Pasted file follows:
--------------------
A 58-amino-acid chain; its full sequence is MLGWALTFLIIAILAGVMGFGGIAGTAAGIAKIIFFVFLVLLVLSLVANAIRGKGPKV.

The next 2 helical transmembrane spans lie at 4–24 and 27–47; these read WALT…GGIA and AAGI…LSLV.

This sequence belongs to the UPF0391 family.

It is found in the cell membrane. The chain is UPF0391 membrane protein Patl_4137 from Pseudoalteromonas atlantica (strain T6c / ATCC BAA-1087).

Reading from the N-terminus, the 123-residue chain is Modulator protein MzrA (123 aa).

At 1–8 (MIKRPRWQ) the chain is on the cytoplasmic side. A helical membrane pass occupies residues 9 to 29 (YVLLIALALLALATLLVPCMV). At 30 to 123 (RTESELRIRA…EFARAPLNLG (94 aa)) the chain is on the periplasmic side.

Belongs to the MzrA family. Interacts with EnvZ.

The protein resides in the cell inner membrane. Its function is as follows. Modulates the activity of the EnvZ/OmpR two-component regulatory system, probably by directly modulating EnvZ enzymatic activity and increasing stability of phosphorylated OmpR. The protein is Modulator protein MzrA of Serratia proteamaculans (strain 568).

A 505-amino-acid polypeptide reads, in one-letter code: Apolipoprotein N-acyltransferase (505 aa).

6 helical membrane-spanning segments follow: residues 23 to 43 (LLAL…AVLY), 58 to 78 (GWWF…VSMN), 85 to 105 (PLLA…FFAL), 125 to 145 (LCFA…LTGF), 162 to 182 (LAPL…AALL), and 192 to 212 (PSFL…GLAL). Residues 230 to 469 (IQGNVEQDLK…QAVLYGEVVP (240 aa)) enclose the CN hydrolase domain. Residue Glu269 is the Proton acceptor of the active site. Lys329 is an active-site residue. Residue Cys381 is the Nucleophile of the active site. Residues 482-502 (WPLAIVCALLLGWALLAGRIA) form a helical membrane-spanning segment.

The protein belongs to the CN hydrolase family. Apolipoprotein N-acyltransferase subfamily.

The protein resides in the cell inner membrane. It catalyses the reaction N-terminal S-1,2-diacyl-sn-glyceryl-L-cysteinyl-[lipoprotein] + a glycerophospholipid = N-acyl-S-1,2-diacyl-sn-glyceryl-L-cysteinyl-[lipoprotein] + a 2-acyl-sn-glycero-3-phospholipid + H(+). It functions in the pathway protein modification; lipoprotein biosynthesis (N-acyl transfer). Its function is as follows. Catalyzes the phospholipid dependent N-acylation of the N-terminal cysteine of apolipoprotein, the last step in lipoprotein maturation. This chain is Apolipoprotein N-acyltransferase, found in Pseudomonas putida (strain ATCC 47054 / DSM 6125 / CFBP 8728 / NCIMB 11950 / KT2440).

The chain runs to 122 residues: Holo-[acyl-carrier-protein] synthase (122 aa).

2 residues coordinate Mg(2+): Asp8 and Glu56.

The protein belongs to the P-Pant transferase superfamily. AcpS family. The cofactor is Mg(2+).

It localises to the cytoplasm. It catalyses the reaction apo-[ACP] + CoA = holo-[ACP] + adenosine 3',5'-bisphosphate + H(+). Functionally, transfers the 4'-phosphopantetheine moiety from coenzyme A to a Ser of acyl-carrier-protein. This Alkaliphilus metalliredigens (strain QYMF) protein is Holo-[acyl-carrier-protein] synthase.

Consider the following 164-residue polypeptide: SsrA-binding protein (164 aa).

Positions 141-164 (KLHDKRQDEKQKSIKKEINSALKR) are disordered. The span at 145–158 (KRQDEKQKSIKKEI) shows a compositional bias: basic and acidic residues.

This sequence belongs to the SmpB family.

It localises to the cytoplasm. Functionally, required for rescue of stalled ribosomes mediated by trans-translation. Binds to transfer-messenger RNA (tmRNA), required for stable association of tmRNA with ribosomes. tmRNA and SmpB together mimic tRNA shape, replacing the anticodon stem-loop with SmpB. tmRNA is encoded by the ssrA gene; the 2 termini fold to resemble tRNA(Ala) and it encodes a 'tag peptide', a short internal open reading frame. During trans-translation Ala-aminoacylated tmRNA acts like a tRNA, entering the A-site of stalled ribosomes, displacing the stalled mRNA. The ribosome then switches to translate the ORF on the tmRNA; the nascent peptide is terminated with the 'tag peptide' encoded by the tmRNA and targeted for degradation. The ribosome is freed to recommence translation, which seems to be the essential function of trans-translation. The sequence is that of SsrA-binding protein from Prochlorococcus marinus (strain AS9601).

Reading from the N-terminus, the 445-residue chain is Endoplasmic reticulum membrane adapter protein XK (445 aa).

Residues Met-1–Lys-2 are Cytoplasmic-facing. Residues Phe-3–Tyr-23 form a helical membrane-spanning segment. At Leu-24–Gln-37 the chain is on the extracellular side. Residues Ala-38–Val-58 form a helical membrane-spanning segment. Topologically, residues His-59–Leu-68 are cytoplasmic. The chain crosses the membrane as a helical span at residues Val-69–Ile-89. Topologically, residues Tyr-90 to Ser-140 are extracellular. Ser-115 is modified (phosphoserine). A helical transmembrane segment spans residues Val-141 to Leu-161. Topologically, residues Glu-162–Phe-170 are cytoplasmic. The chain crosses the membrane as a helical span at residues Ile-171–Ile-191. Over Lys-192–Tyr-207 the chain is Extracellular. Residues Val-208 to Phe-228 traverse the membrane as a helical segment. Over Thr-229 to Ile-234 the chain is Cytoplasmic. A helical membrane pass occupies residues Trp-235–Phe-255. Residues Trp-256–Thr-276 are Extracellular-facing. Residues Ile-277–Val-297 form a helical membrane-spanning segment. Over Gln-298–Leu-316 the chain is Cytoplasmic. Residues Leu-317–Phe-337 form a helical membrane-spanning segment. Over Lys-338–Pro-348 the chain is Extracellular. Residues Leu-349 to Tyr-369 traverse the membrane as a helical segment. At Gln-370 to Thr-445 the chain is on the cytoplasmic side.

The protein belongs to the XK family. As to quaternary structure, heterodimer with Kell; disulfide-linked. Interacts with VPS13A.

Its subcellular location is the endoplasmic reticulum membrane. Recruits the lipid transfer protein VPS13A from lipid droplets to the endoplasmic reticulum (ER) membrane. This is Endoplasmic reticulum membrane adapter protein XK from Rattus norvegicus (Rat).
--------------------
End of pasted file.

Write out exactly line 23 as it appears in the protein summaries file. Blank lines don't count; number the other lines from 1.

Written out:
The protein belongs to the XK family. As to quaternary structure, heterodimer with Kell; disulfide-linked. Interacts with VPS13A.